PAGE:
Martin B-26 / Martin B-57 / Martin JRM Mars
Martin PBM-1 / Martin P5M / Martin 4.0.4 / Martin RB-57 Nasa
Lockheed C-5M Galaxy • C-121 • C-130 Hercules (KC-130) (AC-130) • C-130J • C-141 Starlifter
Role Training aircraft
Designer Clarence “Kelly” Johnson
First flight 22 March 1948
Retired 31 July 2017 (Bolivian Air Force)
Primary users United States Air Force / United States Navy / Japan Air Self Defense Force
German Air Force / Produced 1948–1959
Number built 6,557
Developed from Lockheed P-80 Shooting Star
Variants Lockheed T2V SeaStar
Canadair CT-133 Silver Star
Developed into Lockheed F-94 Starfire Boeing Skyfox
The Lockheed T-33 Shooting Star (or T-Bird) is a subsonic American jet trainer. It was produced by Lockheed and made its first flight in 1948. The T-33 was developed from the Lockheed P-80/F-80 starting as TP-80C/TF-80C in development, then designated T-33A. It was used by the U.S. Navy initially as TO-2, then TV-2, and after 1962, T-33B. The last operator of the T-33, the Bolivian Air Force, retired the type in July 2017, after 44 years of service.
The T-33 was developed from the Lockheed P-80/F-80 by lengthening the fuselage by slightly more than 3 feet (1 m) and adding a second seat, instrumentation, and flight controls. It was initially designated as a variant of the P-80/F-80, the TP-80C/TF-80C.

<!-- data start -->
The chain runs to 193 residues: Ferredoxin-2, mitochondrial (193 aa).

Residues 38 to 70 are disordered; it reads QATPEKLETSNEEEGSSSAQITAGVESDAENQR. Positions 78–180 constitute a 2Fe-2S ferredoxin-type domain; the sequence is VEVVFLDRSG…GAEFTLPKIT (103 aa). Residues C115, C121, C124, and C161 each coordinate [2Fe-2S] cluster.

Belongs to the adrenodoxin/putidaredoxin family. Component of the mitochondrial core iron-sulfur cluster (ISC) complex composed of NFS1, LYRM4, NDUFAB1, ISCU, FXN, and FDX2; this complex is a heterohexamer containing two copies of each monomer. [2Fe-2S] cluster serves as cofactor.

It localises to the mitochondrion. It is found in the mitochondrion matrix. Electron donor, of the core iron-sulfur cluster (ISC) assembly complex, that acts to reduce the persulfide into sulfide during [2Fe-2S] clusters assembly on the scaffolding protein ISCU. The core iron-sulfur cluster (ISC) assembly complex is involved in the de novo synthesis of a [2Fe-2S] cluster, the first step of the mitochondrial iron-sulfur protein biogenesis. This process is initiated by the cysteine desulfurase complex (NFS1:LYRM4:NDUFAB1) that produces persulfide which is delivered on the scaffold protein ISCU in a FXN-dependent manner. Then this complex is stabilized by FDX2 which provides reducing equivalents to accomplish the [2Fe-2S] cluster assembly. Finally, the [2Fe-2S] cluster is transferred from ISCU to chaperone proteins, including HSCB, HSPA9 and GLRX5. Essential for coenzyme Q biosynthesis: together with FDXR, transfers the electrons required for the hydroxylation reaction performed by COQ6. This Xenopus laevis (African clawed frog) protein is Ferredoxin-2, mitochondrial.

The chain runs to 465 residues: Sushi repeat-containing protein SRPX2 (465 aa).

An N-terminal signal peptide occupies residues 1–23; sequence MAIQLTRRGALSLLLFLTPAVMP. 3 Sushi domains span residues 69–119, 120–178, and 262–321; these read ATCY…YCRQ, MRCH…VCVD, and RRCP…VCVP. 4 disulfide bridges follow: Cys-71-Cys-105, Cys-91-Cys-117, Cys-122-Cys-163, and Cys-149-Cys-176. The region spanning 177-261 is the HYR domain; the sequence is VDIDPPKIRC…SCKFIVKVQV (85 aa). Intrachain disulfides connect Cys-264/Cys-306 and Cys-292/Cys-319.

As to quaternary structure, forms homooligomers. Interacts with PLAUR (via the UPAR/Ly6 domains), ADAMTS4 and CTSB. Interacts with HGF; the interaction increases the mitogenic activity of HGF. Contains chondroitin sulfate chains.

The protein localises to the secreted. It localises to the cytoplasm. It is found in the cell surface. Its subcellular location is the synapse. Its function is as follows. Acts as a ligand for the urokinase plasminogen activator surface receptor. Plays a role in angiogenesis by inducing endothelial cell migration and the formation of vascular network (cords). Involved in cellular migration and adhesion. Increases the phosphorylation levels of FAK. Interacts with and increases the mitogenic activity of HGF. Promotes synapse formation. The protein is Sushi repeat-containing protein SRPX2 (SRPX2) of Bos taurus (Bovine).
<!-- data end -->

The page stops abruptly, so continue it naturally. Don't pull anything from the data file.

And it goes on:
Design work on the Lockheed P-80 began in 1943, with the first flight on 8 January 1944. Following on the Bell P-59, the P-80 became the first jet fighter to enter full squadron service in the United States Army Air Forces. As more advanced jets entered service, the F-80 took on another role—training jet pilots. The two-place T-33 jet was designed for training pilots already qualified to fly propeller-driven aircraft.
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A limited number of T-33s have been owned privately, with two used by Boeing as chase aircraft. In 2010, one T-33 owned by Boeing was used as a chase aircraft during the maiden flight of the Boeing 787. The maiden flight of the Boeing 737 MAX-7 on 16 March 2018 also featured a T-33 chase plane. The maiden flight of the Boeing 777-9 on January 25, 2020 also featured a T-33 chase plane, taking off from KBFI and meeting the 777-9 at KPAE, it stopped at KMWH and it took off again to chase the 777-9 on its way back to KBFI, flying around Mount Rainier before their landing
Length: 37 ft 9 in (11.51 m)
Wingspan: 38 ft 10.5 in (11.849 m)
Height: 11 ft 8 in (3.56 m)
Empty weight: 8,365 lb (3,794 kg)
Gross weight: 12,071 lb (5,475 kg)
Max takeoff weight: 15,061 lb (6,832 kg)
Powerplant: 1 × Allison J33-A-35 centrifugal flow turbojet engine, 5,400 lbf (24 kN) thrust for take-off with water injection
Maximum speed: 600 mph (970 km/h, 520 kn) at sea level
Cruise speed: 455 mph (732 km/h, 395 kn)
Range: 1,275 mi (2,052 km, 1,108 nmi)
Service ceiling: 48,000 ft (15,000 m)
Rate of climb: 4,870 ft/min (24.7 m/s)
Hardpoints: 2 with a capacity of 2,000 lb (907 kg) of bombs or rockets
Some T-33s retained two machine guns for gunnery training, and in some countries, the T-33 was even used in combat: the Cuban Air Force used them during the Bay of Pigs Invasion, scoring several kills including sinking two transport ships. The RT-33A version, reconnaissance aircraft produced primarily for use by foreign countries, had a camera installed in the nose and additional equipment in the rear cockpit.